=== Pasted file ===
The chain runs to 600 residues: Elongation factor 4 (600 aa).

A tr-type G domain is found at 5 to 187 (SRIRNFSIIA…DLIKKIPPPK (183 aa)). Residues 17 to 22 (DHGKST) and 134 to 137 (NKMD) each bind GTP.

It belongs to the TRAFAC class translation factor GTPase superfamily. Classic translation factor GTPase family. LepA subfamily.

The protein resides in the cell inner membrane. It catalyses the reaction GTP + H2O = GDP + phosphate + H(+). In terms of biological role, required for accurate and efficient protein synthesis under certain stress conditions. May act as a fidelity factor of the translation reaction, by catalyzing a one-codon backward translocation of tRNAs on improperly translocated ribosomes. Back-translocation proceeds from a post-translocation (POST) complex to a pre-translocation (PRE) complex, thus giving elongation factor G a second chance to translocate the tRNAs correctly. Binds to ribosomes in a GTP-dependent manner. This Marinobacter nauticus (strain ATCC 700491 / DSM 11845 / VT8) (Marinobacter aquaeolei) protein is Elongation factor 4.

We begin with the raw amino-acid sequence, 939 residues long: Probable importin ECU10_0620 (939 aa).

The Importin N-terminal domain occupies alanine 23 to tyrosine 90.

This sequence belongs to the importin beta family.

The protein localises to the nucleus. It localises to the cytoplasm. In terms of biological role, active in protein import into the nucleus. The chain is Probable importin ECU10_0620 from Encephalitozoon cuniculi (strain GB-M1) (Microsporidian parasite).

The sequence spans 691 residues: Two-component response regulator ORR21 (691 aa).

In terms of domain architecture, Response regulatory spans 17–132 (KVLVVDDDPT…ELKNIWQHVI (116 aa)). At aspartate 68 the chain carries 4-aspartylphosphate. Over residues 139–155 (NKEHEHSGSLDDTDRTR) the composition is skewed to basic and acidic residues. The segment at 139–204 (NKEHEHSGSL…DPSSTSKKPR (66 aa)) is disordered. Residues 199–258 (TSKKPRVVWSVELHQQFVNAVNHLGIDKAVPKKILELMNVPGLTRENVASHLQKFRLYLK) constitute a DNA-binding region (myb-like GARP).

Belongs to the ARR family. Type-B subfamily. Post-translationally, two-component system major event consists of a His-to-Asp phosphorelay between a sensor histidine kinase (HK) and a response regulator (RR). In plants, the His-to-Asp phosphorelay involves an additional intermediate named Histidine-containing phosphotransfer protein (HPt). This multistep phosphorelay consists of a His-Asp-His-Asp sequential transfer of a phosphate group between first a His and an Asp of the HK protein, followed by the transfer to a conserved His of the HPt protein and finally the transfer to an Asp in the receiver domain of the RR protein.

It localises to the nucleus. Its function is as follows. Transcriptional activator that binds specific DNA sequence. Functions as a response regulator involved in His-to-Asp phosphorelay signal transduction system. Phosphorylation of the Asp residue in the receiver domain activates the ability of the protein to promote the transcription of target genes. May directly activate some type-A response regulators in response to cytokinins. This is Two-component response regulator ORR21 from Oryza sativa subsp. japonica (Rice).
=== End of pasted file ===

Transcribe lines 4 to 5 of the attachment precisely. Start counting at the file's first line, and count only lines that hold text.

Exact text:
The protein resides in the cell inner membrane. It catalyses the reaction GTP + H2O = GDP + phosphate + H(+). In terms of biological role, required for accurate and efficient protein synthesis under certain stress conditions. May act as a fidelity factor of the translation reaction, by catalyzing a one-codon backward translocation of tRNAs on improperly translocated ribosomes. Back-translocation proceeds from a post-translocation (POST) complex to a pre-translocation (PRE) complex, thus giving elongation factor G a second chance to translocate the tRNAs correctly. Binds to ribosomes in a GTP-dependent manner. This Marinobacter nauticus (strain ATCC 700491 / DSM 11845 / VT8) (Marinobacter aquaeolei) protein is Elongation factor 4.

We begin with the raw amino-acid sequence, 939 residues long: Probable importin ECU10_0620 (939 aa).